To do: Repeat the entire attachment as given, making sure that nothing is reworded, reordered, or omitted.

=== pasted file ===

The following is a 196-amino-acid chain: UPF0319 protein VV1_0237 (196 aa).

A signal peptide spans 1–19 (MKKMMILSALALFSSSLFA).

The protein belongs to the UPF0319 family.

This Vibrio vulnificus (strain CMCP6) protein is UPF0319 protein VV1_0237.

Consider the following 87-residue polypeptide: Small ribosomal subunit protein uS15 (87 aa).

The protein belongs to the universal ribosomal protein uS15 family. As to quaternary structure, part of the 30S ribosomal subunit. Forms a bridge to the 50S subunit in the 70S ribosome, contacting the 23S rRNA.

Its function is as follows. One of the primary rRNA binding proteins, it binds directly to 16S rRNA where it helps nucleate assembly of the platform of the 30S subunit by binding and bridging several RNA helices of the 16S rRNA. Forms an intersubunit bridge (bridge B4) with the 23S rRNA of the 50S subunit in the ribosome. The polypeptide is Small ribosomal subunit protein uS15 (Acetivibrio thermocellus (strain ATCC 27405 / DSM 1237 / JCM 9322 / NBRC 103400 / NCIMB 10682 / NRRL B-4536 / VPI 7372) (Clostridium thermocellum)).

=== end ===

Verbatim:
The following is a 196-amino-acid chain: UPF0319 protein VV1_0237 (196 aa).

A signal peptide spans 1–19 (MKKMMILSALALFSSSLFA).

The protein belongs to the UPF0319 family.

This Vibrio vulnificus (strain CMCP6) protein is UPF0319 protein VV1_0237.

Consider the following 87-residue polypeptide: Small ribosomal subunit protein uS15 (87 aa).

The protein belongs to the universal ribosomal protein uS15 family. As to quaternary structure, part of the 30S ribosomal subunit. Forms a bridge to the 50S subunit in the 70S ribosome, contacting the 23S rRNA.

Its function is as follows. One of the primary rRNA binding proteins, it binds directly to 16S rRNA where it helps nucleate assembly of the platform of the 30S subunit by binding and bridging several RNA helices of the 16S rRNA. Forms an intersubunit bridge (bridge B4) with the 23S rRNA of the 50S subunit in the ribosome. The polypeptide is Small ribosomal subunit protein uS15 (Acetivibrio thermocellus (strain ATCC 27405 / DSM 1237 / JCM 9322 / NBRC 103400 / NCIMB 10682 / NRRL B-4536 / VPI 7372) (Clostridium thermocellum)).